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Why Isn't A 2X4 A 2X4?

Dimensional lumber is sized as newly-sawn lumber. As dimensional lumber is dried in the kilns it shrinks across the grain, so a 2X4 is no longer a 2X4 in size.

One of the most confusing things for the new woodworker to understand is how lumber is measured. Dimensional lumber, like the 2X4, 2X6, 2X8, Etc. is 1 ½ X 3 ½, 1 ½ X 5 ½, and 1 ½ X 7 ¼ inches. The new woodworker thinks that a 2X4 is 2”X4” but it is not. Why is this? Why do they call a 2X4 a 2X4 if it is only 1 ½ X 3 ½ inches? The truth is that the sizes given for dimensional lumber are “Nominal Sizes” because no two 2 X 4s (1 ½ X 3 ½) are exactly the same size. Why is that?

What is meant by “nominal”?

Dimensional lumber is sized by its rough-sawn size. It is the rough-size before the lumber is planed and dried. “Nominal” can also be read “Approximate”.

The size of dimensional lumber is based on newly-sawn lumber.

Dimensional lumber is cut from trees soon after they arrive at the saw mill. The trees, and thus the newly-sawn dimensional lumber is soaking wet. The sopping wet dimensional lumber is then sent to the ovens, the kilns, to be dried. As the moisture is removed from the wood, the cellulose structure shrinks. The cells shrink individually with the greatest shrinkage being across the grain. The length of dimensional lumber shrinks minimally, but the width and thickness of dimensional lumber shrinks significantly.

Softwood versus hardwood

The sizing of hardwood can be even more confusing than the sizing of softwood dimensional lumber. The size of hardwood depends on whether it has been surfaced on one side (S1S), two sides (S2) or surfaced four sides (S4S. Hardwood seldom comes in standard sizes but is measured and sold in board-feet. A board-foot is a cubic measurement computed by multiplying the length by width by thickness and dividing by 144. For example, a 1 inch by 4 inch by 72 inch board is equal to 2 board-feet.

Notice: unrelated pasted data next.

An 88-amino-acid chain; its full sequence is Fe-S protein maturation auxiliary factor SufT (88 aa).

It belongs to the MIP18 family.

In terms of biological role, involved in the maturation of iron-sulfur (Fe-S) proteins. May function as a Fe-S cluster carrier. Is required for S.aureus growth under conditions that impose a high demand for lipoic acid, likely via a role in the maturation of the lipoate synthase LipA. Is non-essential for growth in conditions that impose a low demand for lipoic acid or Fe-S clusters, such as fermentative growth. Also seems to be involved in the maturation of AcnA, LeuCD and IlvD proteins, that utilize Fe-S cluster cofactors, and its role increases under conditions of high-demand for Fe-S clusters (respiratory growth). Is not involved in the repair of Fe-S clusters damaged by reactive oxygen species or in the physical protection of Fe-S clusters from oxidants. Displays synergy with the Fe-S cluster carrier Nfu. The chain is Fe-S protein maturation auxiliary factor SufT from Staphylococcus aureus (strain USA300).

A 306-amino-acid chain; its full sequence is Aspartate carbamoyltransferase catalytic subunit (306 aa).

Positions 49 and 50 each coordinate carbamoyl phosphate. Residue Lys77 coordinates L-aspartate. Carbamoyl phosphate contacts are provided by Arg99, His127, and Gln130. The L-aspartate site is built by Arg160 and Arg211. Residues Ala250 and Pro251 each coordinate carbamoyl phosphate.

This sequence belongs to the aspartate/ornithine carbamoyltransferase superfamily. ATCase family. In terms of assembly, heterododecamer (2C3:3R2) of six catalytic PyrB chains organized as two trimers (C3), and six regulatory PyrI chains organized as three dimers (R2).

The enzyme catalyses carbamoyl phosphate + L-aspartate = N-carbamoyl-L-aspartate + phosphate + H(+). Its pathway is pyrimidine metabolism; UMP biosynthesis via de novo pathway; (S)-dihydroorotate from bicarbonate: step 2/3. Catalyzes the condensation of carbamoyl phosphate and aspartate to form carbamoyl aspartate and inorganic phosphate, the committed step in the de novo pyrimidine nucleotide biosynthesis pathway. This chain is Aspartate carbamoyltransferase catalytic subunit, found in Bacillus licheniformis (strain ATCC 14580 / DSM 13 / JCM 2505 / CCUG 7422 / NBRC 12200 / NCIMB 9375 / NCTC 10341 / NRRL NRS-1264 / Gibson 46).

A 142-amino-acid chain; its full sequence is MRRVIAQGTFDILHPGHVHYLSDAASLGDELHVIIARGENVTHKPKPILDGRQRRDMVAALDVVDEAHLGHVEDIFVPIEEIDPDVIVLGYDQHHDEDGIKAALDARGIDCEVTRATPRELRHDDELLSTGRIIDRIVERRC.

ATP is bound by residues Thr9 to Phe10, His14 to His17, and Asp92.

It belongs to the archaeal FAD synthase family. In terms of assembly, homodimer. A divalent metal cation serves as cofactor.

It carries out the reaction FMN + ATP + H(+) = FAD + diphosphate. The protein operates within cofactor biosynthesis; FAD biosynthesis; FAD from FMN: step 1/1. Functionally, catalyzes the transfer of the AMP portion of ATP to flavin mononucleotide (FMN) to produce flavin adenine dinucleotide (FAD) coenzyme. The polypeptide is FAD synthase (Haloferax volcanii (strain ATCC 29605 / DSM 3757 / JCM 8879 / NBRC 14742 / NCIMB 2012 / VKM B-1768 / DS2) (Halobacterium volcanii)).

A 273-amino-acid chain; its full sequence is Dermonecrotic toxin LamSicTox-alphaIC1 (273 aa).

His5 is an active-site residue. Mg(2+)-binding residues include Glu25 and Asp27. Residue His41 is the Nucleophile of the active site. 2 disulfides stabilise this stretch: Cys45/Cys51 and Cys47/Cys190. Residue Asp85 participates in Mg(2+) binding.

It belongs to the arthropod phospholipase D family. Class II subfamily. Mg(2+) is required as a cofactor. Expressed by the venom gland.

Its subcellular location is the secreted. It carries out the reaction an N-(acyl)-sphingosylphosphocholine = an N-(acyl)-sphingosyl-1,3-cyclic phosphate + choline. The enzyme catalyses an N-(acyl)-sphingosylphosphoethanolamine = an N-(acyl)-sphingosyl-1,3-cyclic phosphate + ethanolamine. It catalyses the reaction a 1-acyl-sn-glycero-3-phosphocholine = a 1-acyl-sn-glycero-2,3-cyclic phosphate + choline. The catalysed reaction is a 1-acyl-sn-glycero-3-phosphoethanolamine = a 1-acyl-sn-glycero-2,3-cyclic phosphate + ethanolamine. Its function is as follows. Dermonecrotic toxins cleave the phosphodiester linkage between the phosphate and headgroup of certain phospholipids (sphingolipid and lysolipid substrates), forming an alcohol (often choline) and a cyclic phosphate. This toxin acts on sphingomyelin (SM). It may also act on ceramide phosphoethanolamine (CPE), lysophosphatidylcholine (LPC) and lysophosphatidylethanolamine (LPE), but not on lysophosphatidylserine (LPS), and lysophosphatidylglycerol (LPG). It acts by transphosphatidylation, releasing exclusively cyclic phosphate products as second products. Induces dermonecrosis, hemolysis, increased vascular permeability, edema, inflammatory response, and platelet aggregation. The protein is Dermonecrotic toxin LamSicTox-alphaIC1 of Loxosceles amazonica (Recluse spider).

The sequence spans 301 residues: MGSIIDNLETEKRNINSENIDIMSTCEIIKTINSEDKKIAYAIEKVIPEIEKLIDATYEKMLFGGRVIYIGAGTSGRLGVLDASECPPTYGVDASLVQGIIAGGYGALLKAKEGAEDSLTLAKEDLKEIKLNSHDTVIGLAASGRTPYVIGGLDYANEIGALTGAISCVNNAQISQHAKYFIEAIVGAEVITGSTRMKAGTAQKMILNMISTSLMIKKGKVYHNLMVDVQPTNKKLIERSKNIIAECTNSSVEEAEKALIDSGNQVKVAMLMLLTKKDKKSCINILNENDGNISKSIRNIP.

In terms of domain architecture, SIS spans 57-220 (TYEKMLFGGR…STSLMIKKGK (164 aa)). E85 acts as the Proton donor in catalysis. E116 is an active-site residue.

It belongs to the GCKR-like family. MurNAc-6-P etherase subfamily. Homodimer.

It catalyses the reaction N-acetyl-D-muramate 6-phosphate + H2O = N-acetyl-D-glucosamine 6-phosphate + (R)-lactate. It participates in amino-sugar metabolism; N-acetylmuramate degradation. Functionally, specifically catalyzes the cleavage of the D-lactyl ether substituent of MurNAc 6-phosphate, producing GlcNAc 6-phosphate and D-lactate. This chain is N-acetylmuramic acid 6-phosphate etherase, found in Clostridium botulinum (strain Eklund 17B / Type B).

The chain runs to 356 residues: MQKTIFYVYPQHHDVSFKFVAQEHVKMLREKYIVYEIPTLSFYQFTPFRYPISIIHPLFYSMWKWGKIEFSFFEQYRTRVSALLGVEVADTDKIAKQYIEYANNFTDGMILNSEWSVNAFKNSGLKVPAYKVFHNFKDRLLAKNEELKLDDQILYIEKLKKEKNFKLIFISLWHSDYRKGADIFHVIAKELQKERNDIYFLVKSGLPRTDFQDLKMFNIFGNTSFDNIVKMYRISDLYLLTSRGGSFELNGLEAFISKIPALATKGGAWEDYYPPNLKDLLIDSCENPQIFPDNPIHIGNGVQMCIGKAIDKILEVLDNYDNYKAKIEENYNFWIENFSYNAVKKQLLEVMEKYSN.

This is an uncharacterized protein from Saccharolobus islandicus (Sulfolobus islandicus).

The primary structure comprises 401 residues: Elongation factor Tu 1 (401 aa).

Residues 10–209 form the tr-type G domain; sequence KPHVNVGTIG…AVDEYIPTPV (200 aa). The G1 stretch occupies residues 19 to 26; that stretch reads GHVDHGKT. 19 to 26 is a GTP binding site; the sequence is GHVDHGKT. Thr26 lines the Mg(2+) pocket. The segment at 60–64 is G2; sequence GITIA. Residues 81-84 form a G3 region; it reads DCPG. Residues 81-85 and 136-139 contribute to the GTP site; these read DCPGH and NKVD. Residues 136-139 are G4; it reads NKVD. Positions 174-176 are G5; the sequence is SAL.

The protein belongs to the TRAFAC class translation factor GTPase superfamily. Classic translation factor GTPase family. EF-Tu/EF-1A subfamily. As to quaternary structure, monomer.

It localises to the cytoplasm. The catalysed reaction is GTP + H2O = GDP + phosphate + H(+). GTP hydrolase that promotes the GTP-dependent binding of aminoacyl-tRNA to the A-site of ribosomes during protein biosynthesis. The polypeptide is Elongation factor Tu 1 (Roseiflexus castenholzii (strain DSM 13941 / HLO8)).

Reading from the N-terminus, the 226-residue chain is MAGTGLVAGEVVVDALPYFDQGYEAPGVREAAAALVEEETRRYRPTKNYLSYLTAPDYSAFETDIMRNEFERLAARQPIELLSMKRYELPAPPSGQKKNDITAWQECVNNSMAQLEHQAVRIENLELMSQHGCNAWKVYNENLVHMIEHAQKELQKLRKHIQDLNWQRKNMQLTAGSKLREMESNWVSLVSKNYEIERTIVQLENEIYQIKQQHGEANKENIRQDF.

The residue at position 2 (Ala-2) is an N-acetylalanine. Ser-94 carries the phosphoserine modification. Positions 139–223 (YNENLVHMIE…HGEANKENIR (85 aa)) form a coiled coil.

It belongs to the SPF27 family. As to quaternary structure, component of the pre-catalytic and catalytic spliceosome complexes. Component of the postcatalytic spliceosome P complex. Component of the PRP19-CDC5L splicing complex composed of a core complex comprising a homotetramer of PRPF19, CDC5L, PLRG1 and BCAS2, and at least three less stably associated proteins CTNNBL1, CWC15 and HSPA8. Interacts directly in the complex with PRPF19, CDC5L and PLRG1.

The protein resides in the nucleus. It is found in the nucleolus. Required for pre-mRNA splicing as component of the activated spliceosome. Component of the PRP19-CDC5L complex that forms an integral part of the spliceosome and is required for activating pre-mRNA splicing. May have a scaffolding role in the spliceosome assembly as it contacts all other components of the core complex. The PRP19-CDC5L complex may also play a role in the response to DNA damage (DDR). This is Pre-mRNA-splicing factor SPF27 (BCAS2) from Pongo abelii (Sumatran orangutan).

The Waste Factor

When using the board-feet measurement you must calculate in a waste factor. Depending on the grade of hardwood being used the waste factor can vary from 15 percent to 30 percent. If the stock is high-grade, clear stock add about 15 percent to the calculated board-feet. If the stock is low-grade, rough-stock, add approximately 30 percent for waste.

In conclusion

If you need a 2X4 that is 2”X4” you are going to have to buy a 3X6 and cut it down to size.

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Comments (7)

Very informative. I had asked my dad the same question when he was building our house. I had to help him when I was 11 and 12 years old. I knew by looking it wasn't the size that it said it was.. and he said the same thing you said.

A friend of mine who owns a beautiful older home will say it was "built when a 2x4 really was a 2x4". Thanks for clearing up the confusion.

I don't use much lumber, but I have wondered why wood is always noticeably smaller than marked. Your explanation sure makes sense.

I once asked my father the same question years ago. Your explanation is very clear and concise, and will certainly clear up any confusion for the new woodworker.

Great article! I wondered about this for a long time.

I am saving this article for future reference. Thank you.

Another elaborate tip from the DIY guru on the net. Thumbs up, Jerry.

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